4. That may be true, but if the laser element is designed in such a way that it's just not possible for it to be moved horizontally within the device, what else is Acer gonna do except minimize the impact of that while promoting the other positives?

    As I recall, DLP projectors also offer extremely limited lens shift compared to comparable LCD models.

    If the same ends up being typical of home laser projection, it may be a limitation of that particular technology.

  5. Sam Posten

    …noise, heat…

    Yes, all important, but these two are a killer for me. For instance, I'd want to make sure smaller size isn't counteracted by a (much) louder fan. Probably isn't, since theoretically the laser should/could be much more efficient than a bulb, so less heat to remove from the case and exhaust from the room.

  6. Josh Steinberg

    what else is Acer gonna do except minimize the impact of that while promoting the other positives?

    That's in the realm of "not my problem" =) I'll echo Craig that it may be a net negative to design where minimizing size is a goal. Just cause Apple pushes slimness doesn't mean small size is a key benefit for every product. It's got negatives for Apple too!

    Reminder: Design isn't what something looks like. Design is how it works.

    'Most people make the mistake of thinking design is what it looks like,'' says Steve Jobs, Apple's C.E.O. ''People think it's this veneer — that the designers are handed this box and told, 'Make it look good!' That's not what we think design is. It's not just what it looks like and feels like. Design is how it works.''

  7. [Remember the days when a bragging point was how small your cellphone was? Never mind about using it.]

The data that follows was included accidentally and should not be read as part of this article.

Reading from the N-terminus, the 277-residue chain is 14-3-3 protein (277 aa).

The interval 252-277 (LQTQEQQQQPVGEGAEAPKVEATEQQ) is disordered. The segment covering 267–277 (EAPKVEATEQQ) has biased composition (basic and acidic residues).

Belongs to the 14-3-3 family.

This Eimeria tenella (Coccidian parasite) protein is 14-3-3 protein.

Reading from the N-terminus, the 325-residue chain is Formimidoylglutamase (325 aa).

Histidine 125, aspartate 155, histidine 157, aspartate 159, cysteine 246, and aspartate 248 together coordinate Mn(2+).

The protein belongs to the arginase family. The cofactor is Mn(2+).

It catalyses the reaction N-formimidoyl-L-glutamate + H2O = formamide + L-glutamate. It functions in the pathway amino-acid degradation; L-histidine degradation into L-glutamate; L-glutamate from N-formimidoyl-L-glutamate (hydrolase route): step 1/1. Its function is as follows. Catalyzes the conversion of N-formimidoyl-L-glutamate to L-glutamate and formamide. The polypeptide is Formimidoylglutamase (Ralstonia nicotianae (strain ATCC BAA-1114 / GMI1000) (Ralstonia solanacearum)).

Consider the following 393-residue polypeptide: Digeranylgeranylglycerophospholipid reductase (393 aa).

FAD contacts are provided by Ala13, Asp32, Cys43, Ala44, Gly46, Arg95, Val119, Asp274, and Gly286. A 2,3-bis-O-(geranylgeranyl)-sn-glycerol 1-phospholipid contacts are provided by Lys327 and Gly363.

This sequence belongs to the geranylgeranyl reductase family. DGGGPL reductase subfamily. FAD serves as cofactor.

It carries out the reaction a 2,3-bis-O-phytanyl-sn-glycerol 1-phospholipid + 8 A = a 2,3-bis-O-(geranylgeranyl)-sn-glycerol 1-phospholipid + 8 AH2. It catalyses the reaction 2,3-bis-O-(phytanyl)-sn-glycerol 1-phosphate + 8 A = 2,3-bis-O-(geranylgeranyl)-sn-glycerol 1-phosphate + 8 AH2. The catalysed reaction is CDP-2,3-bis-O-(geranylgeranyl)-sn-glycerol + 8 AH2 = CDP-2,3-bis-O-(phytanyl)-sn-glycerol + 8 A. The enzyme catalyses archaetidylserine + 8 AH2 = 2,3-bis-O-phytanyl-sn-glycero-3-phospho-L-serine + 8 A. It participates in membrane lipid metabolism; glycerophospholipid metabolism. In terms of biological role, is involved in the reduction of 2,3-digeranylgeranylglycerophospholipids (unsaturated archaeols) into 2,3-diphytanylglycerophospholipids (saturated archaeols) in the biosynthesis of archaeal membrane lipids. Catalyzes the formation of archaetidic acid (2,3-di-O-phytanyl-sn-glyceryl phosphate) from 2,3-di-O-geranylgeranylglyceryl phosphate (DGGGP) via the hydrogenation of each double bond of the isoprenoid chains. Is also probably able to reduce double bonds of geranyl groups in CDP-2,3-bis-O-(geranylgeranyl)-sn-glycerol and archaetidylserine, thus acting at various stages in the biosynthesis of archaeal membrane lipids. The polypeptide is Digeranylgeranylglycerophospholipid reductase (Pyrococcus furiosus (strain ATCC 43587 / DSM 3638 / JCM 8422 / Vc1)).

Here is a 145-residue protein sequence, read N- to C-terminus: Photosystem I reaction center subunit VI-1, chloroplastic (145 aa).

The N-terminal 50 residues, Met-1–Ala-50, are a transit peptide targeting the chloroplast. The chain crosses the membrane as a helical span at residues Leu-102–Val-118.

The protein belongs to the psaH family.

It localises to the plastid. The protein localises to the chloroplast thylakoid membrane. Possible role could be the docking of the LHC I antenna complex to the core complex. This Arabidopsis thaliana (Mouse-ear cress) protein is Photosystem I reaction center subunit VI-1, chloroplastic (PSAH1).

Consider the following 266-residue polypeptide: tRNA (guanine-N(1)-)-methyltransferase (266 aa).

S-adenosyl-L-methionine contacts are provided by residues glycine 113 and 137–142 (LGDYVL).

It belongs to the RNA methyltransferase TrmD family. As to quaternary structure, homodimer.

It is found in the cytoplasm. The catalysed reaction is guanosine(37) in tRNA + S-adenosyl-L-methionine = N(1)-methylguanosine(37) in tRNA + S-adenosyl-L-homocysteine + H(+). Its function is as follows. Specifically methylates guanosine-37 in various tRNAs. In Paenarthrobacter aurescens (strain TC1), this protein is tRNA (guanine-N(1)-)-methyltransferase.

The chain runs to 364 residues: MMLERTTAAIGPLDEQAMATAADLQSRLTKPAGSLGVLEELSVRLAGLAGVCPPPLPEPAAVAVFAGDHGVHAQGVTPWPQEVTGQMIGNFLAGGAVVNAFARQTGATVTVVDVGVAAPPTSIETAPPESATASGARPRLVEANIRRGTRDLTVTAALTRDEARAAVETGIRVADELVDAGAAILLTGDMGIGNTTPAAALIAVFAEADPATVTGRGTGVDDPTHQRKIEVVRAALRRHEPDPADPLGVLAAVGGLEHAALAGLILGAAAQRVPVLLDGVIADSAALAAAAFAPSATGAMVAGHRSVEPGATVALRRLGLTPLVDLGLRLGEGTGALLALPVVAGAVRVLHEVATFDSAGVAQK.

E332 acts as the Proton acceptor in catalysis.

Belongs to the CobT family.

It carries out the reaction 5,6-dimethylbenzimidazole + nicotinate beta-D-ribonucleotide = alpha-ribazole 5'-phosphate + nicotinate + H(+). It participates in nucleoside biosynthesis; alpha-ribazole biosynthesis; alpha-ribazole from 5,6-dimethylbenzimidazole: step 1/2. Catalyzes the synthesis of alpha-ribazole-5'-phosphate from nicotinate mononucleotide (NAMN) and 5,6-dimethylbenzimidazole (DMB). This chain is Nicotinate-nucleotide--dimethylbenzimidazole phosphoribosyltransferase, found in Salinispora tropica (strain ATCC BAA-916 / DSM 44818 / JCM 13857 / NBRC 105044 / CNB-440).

I find the inclusion of built-in audio very odd. The "trend". I'm not sure I see the scenario when somebody who goes to the "trouble" of using a PJ would also want to use this feature. I do see it being beneficial or at least vaguely/possibly useful for Powerpoint presentations, or some other kind of portable use. "Dynamic 10W audio"…"discriminating customers"…I'm not getting this relationship. The cynic in me first thought it's to cover up the fan noise…but maybe somebody else can explain why you would want built-in speakers for any typical scenario for a $4k PJ.

  8. I'm not saying it should be your problem, I'm just saying that until there are more of these units from different manufacturers available, we simply don't know at this point if the features you're missing in this model aren't there because Acer is cutting corners and/or doesn't think they're valued, or if its because it's not technically possible to include them.

  9. The bottom line is no matter my tastes I -can’t- make these units work because of their lack of shift. Honestly I have no idea how anyone with fixed screens can make these units work and be anything close to precise with their placement.

  10. Sam Posten

    The bottom line is no matter my tastes I -can’t- make these units work because of their lack of shift. Honestly I have no idea how anyone with fixed screens can make these units work and be anything close to precise with their placement.

    The Projector looks like it can be vertically shifted as long as some care is taken with the horizontal alignment.

  11. Edwin-S

    The Projector looks like it can be vertically shifted as long as some care is taken with the horizontal alignment.

    And that's no good for me. My mount is screwed in to the rafters to ensure safety, off axis from the screen. I MUST have both horizontal and vertical shift.

Leave a Reply